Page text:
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A Mega dream fulfilled

Chris Megaloudis didn't take the conventional route to a professional soccer career. He wasn't invited to the Major League Soccer Combine, where other top prospects showcase their talents in front of league coaches and general managers. And he wasn't selected in the MLS SuperDraft.

But thanks to a series of good breaks and some dogged hard work, the Jackson Heights native is a member of the New York Red Bulls. He now walks out of the tunnel and onto the field at Giants Stadium, much like the football and soccer players he watched as a fan for years.

"Even though it wasn't happening and I didn't get drafted by any team, it was something that always clicked in my mind that it was something I wanted to pursue," Megaloudis said. "I thought I had the talent to do it, everyone told me I had the talent."

It hasn't been easy, but then again, Megaloudis, a rock-solid 6-foot forward, never did anything easy.

He attended Monsignor McClancy HS in the CHSAA 'B' division, rather than a soccer powerhouse like Holy Cross or Archbishop Molloy. After leaving as the school's all-time leading scorer, Megaloudis had a solid collegiate career at St. Peter's College and then Stony Brook University, but fell through the cracks when it came to MLS scouts. And although he was placed in the pool for the Supplemental Draft two years ago, Megaloudis wasn't selected.

"I never lost hope," he said. "I just kept training every day, a lot of times by myself. Wherever I could play soccer, I would go. That's what kept me going, knowing this is what I had to do to make it as a professional."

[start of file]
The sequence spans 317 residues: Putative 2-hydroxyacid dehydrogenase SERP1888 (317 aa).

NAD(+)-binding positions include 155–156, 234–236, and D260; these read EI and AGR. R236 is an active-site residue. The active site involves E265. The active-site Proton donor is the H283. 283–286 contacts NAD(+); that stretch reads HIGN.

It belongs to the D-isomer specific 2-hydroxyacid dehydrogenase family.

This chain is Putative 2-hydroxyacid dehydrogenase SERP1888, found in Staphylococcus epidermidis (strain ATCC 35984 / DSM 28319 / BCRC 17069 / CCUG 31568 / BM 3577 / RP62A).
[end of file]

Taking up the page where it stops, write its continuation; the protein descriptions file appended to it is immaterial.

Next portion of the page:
The dream wasn't over. Megaloudis just needed to find a different way to get there.

Because his mother, Carmen, is of Puerto Rican descent, Megaloudis tried out for the Puerto Rican national team, with the help of Stony Brook assistant coach Dariele Collazo.

He's played in four games for Puerto Rico, which is attempting to qualify for the 2010 World Cup, and scored one goal.

"I did everything I could in Puerto Rico to train as hard as I can, almost thinking in the back of my head if there's a trial right now I think I'd be in top shape to make it," Megaloudis said.

That chance came through another connection, Joe Barone of the Brooklyn Italians. Barone made a few phone calls and Megaloudis was invited to attend a mini-camp with other pro hopefuls at the Giants Stadium training bubble in January.

Megaloudis impressed enough to earn an invite to train with the full team in preseason stints in Los Angeles and Austria, before finally being offered a developmental contract.

"He's a big-target player," Red Bulls technical director Jeff Agoos said. "He's a young kid who, when compared some others, we thought would have a chance to develop and do well."

In a recent scrimmage against Seton Hall University, Megaloudis scored a hat trick inside of 20 minutes. Because of injuries to Colombian forwards Juan Pablo Angel and Oscar Echeverry, it seemed probable that Megaloudis was going to make his MLS debut Sunday at Giants Stadium.

"Chris Megaloudis might get a chance," Red Bulls coach Juan Carlos Osorio said in the lead up to Sunday's game. "Obviously John [Wolyniec] and [Jozy Altidore] probably have the upper hand, but I will not disregard what Chris can do for us. I think the little bit of playing time he has gotten for us he has done well."

But that didn't happen. Osorio brought on Mike Magee at halftime and the Red Bulls' most tenured player scored what proved to be the game-winning penalty kick. His second substitution was a tactical one and his final change was made in the 75th minute because of an injury to defender Kevin Goldthwaite.

Megaloudis has come this far, he isn't about to let a small setback get to him.

"I would come to this stadium a lot, for football games, soccer games," Megaloudis said. "As a kid you're saying one day you want to play here. Hopefully, I get my opportunity to do that this year."

Reach Sports Editor Dylan Butler by e-mail at or call 718-229-0300, Ext. 143.

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